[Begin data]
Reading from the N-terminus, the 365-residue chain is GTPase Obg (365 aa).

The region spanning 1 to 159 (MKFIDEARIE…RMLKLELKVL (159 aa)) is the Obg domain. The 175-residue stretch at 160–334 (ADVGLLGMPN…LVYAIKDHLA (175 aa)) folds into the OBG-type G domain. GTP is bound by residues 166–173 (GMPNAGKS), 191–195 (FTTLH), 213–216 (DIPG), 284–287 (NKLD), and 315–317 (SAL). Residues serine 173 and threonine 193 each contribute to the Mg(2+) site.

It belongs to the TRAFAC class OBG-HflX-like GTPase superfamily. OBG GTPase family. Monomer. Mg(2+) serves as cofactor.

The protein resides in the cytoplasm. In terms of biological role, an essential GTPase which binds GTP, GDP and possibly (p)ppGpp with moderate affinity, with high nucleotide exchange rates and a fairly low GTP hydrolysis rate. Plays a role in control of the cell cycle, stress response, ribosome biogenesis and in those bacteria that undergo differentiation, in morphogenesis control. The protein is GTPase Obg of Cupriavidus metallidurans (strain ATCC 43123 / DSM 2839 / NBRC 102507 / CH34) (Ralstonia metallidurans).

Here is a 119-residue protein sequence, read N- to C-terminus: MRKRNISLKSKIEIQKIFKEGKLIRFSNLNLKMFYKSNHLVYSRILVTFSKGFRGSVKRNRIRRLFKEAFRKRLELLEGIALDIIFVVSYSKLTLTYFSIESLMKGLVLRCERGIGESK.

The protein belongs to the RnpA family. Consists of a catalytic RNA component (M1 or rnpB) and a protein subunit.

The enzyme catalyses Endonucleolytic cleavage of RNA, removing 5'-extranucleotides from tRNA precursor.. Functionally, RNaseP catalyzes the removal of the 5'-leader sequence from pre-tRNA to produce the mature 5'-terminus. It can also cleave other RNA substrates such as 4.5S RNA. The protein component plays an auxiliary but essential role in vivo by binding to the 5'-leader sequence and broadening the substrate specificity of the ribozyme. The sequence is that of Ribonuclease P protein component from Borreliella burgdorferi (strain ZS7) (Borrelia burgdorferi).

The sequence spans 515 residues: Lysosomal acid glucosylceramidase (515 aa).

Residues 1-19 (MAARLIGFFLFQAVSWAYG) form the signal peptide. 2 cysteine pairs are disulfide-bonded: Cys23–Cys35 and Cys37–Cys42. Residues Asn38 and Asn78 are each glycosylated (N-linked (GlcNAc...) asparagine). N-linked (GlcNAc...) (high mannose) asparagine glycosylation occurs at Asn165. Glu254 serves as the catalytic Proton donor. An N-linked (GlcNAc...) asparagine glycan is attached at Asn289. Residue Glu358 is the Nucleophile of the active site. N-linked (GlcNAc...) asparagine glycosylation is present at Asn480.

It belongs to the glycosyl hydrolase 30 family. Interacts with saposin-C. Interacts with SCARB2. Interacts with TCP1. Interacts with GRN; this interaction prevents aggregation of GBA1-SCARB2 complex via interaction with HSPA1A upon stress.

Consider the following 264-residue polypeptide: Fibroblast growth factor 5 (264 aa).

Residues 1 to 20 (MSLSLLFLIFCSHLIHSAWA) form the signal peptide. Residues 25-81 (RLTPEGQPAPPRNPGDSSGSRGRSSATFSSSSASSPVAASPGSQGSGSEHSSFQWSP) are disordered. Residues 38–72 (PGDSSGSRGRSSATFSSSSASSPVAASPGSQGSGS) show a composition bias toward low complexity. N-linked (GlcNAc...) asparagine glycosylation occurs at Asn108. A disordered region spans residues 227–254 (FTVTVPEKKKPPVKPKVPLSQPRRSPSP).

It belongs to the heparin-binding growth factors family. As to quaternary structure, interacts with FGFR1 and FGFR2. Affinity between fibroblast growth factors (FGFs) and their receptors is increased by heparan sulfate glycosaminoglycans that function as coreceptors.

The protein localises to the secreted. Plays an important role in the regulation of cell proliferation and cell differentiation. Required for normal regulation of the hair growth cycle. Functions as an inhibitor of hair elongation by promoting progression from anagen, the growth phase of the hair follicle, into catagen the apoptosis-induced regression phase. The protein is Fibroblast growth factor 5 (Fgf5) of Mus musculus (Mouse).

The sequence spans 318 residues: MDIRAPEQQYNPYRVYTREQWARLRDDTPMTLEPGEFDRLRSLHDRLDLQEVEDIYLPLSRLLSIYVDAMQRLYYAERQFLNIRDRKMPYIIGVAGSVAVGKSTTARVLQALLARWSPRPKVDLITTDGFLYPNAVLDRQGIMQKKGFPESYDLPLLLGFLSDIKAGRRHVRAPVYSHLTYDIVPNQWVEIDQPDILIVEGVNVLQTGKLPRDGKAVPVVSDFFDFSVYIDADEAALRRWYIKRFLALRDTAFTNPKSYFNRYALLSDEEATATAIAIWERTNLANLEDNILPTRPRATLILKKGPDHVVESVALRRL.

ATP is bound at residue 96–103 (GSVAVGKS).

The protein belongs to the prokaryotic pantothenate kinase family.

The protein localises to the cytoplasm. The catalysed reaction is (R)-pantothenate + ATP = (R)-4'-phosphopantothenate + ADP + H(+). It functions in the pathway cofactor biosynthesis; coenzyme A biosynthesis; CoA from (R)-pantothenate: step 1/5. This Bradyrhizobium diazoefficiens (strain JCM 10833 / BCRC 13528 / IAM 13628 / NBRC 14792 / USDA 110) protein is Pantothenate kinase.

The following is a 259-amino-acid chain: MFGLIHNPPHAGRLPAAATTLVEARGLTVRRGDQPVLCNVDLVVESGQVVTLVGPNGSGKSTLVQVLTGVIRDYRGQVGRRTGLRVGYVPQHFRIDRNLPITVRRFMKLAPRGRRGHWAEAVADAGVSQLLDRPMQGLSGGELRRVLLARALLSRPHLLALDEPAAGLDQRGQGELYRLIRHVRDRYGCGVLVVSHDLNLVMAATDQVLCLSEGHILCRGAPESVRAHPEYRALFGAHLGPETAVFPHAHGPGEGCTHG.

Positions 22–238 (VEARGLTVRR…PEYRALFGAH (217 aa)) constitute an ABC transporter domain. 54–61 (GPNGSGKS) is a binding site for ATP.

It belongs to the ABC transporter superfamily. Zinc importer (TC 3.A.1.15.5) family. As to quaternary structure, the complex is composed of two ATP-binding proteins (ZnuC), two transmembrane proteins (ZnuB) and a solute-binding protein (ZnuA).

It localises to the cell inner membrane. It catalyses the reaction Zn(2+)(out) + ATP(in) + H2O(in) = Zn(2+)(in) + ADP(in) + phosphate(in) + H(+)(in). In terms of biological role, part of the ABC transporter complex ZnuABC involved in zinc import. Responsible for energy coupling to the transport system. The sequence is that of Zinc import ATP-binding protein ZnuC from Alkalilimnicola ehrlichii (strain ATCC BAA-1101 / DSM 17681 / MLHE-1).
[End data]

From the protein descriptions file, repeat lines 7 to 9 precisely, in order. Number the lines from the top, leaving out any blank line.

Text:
The enzyme catalyses Endonucleolytic cleavage of RNA, removing 5'-extranucleotides from tRNA precursor.. Functionally, RNaseP catalyzes the removal of the 5'-leader sequence from pre-tRNA to produce the mature 5'-terminus. It can also cleave other RNA substrates such as 4.5S RNA. The protein component plays an auxiliary but essential role in vivo by binding to the 5'-leader sequence and broadening the substrate specificity of the ribozyme. The sequence is that of Ribonuclease P protein component from Borreliella burgdorferi (strain ZS7) (Borrelia burgdorferi).

The sequence spans 515 residues: Lysosomal acid glucosylceramidase (515 aa).

Residues 1-19 (MAARLIGFFLFQAVSWAYG) form the signal peptide. 2 cysteine pairs are disulfide-bonded: Cys23–Cys35 and Cys37–Cys42. Residues Asn38 and Asn78 are each glycosylated (N-linked (GlcNAc...) asparagine). N-linked (GlcNAc...) (high mannose) asparagine glycosylation occurs at Asn165. Glu254 serves as the catalytic Proton donor. An N-linked (GlcNAc...) asparagine glycan is attached at Asn289. Residue Glu358 is the Nucleophile of the active site. N-linked (GlcNAc...) asparagine glycosylation is present at Asn480.